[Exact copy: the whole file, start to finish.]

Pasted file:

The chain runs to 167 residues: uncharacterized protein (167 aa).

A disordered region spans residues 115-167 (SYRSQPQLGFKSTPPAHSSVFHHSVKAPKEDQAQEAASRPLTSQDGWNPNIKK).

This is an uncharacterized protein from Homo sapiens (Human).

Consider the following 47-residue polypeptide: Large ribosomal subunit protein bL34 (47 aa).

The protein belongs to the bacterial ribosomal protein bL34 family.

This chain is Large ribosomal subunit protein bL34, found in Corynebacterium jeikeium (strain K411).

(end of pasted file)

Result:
The chain runs to 167 residues: uncharacterized protein (167 aa).

A disordered region spans residues 115-167 (SYRSQPQLGFKSTPPAHSSVFHHSVKAPKEDQAQEAASRPLTSQDGWNPNIKK).

This is an uncharacterized protein from Homo sapiens (Human).

Consider the following 47-residue polypeptide: Large ribosomal subunit protein bL34 (47 aa).

The protein belongs to the bacterial ribosomal protein bL34 family.

This chain is Large ribosomal subunit protein bL34, found in Corynebacterium jeikeium (strain K411).